To Catch a Comet

Rosetta and Philae at their destination
Rosetta and Philae at their destination. Image courtesy ESA.

For a spacecraft to overtake a comet, let alone touch down and ride it sunward, requires trick-shot billiards on an astronomical scale. But that’s exactly what the ESA/NASA International Rosetta Mission to comet 67P/Churyumov-Gerasimenko is doing. Launched a decade ago aboard an Ariane 5 rocket, its loop-the-loop, gravity-slingshotting journey has juiced its speed enough to overtake the comet, which can reach speeds of up to 83,885 mph (135,000 kph), and set it up to land in November 2014. Which raises the question…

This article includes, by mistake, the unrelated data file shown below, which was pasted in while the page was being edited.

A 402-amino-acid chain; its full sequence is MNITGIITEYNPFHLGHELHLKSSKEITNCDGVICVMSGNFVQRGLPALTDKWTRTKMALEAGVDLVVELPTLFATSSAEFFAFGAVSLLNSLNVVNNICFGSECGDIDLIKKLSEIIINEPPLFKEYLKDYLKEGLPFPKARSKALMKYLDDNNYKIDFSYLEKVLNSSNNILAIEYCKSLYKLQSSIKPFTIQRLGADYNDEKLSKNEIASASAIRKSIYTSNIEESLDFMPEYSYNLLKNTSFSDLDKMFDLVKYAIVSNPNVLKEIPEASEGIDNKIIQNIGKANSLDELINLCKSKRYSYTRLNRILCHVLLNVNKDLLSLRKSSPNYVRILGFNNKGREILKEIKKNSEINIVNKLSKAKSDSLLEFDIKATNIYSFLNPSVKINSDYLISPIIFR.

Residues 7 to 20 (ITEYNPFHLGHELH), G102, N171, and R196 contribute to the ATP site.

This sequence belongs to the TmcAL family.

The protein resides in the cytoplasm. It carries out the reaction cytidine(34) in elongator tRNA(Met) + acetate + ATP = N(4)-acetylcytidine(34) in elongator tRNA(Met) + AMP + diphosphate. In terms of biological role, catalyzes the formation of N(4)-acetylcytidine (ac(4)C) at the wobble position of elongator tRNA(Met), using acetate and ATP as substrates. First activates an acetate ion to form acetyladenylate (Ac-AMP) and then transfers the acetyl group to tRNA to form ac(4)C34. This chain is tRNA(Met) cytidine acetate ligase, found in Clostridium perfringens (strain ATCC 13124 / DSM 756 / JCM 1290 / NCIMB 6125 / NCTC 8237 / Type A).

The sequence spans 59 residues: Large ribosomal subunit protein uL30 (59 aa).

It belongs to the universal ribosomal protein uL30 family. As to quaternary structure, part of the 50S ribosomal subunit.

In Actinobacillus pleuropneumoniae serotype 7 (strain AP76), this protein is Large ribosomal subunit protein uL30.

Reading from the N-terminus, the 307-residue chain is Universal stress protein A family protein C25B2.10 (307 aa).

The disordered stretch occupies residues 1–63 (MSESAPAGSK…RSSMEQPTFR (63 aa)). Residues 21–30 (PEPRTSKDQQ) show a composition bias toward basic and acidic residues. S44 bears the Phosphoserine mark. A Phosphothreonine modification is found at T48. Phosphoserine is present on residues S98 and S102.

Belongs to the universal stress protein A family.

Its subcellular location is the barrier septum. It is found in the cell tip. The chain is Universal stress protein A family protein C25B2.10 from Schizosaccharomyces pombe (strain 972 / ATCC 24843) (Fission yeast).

How do you land a spaceship on a comet?

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